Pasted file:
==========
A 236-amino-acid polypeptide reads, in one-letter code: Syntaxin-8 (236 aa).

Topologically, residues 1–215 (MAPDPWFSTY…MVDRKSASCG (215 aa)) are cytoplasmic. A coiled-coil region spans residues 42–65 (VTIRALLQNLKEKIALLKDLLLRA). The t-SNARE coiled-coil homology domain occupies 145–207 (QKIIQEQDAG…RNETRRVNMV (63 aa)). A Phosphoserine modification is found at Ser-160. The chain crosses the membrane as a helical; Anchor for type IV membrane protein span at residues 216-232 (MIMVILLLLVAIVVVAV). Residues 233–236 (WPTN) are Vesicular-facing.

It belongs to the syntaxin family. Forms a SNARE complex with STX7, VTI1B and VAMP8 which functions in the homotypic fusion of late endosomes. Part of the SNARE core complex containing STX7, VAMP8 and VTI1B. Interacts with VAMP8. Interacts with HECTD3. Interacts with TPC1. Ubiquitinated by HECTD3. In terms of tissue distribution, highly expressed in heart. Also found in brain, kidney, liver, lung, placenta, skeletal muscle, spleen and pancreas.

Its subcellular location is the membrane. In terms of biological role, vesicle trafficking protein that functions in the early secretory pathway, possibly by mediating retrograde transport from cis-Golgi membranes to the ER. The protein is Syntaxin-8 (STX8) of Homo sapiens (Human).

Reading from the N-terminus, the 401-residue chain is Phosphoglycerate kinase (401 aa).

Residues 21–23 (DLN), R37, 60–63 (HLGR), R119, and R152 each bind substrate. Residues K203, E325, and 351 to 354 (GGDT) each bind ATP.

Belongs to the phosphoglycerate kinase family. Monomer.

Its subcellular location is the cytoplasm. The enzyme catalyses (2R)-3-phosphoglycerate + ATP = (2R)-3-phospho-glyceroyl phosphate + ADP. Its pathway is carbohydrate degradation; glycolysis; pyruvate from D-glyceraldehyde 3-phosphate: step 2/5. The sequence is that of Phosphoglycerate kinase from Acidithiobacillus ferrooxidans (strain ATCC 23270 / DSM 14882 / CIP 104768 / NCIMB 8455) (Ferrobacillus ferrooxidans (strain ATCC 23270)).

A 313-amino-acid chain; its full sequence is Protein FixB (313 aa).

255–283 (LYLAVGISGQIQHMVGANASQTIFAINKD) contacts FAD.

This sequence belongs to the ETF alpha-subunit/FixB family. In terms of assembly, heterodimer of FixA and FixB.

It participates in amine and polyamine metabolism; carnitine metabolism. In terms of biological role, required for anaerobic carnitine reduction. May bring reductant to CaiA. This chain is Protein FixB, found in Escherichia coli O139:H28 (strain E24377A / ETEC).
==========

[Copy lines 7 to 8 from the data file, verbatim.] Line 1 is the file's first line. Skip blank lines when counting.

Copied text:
Belongs to the phosphoglycerate kinase family. Monomer.

Its subcellular location is the cytoplasm. The enzyme catalyses (2R)-3-phosphoglycerate + ATP = (2R)-3-phospho-glyceroyl phosphate + ADP. Its pathway is carbohydrate degradation; glycolysis; pyruvate from D-glyceraldehyde 3-phosphate: step 2/5. The sequence is that of Phosphoglycerate kinase from Acidithiobacillus ferrooxidans (strain ATCC 23270 / DSM 14882 / CIP 104768 / NCIMB 8455) (Ferrobacillus ferrooxidans (strain ATCC 23270)).